Edward B. Titchener
Titchener, Edward Bradford (1867–1927) is best known for his system of psychology called structuralism. It was an experimental psychology that studied the structure of human consciousness by identifying its smallest elements.
Early Years and Education
Titchener was born in Chichester, England, on January 11, 1867 to John and Alice (nee Habin) Titchener. His ancestors had lived in Chichester since the 1500s and many had been wealthy and influential (see Boring 1927 for more detail). But Titchener’s paternal grandfather lost the family fortune and died poor. Financial hardship persisted and was exacerbated when Titchener’s father died while still in his 30s.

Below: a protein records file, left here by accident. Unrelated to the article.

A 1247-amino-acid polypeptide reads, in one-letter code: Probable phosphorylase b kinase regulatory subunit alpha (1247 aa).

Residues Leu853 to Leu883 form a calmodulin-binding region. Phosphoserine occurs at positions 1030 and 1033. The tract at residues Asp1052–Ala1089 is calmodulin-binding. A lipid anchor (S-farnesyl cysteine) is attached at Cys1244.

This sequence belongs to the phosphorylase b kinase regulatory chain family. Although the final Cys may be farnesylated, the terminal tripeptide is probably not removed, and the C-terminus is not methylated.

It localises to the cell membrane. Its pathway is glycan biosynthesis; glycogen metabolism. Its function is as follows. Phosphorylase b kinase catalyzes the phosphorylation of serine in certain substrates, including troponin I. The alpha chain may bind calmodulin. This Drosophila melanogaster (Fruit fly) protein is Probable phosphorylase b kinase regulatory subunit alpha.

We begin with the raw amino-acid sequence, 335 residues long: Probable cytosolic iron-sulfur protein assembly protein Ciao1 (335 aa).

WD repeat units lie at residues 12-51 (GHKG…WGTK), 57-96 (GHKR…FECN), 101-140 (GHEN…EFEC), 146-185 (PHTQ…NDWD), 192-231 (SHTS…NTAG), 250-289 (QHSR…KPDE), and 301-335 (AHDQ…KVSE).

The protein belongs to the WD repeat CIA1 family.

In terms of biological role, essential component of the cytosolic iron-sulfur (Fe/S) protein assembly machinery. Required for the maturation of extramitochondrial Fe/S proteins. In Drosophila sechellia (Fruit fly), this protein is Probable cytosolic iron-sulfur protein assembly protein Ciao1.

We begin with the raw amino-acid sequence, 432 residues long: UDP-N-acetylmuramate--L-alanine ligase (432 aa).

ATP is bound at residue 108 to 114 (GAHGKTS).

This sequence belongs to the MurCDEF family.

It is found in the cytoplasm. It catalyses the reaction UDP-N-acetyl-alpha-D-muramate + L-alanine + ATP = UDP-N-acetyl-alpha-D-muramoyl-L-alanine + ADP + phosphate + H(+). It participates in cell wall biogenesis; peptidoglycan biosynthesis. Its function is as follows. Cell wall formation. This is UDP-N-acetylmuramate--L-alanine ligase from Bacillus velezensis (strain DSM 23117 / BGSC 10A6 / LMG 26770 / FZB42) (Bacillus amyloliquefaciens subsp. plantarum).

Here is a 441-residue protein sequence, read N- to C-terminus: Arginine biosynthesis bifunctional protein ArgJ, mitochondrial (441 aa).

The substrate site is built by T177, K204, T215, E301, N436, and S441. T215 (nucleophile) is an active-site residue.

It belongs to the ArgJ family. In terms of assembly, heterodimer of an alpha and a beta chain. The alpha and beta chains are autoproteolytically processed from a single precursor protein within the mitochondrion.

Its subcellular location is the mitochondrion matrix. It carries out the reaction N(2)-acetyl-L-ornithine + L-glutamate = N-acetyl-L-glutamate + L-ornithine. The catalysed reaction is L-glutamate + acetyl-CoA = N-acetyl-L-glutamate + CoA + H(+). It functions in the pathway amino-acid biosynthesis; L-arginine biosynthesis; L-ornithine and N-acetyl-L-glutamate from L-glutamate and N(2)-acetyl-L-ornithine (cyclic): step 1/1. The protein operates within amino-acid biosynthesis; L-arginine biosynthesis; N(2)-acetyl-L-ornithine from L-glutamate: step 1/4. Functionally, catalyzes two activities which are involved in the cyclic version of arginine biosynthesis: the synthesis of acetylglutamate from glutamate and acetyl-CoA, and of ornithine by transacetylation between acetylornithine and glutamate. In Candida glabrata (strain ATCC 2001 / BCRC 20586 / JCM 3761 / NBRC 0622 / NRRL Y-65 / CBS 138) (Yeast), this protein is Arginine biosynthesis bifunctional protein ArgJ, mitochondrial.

Without financial assistance from family, Titchener attended elite schools on academic scholarships. He graduated from the prestigious Malvern College before entering Oxford University at the age of 18 to complete an A.B. degree (1885–1890). He studied philosophy, classics, Greek, and Latin and conducted supervised...
- Boring, E. G. (1927). Edward Bradford Titchener: 1867–1927. The American Journal of Psychology, 38, 377–394.Google Scholar
- Heidbreder, E. (1933). Seven psychologies. Engelwood Cliffs: Prentice-Hall.Google Scholar
- Titchener, E. B. (1896). Outline of psychology. New York: Macmillan.Google Scholar
- Titchener, E. B. (1901). Experimental psychology: A manual for laboratory practice. New York: Macmillan.Google Scholar
- Titchener, E. B. (1910). A textbook of psychology. New York: Macmillan.Google Scholar
- Washburn, M. F. (1908). The animal mind. New York: Macmillan.Google Scholar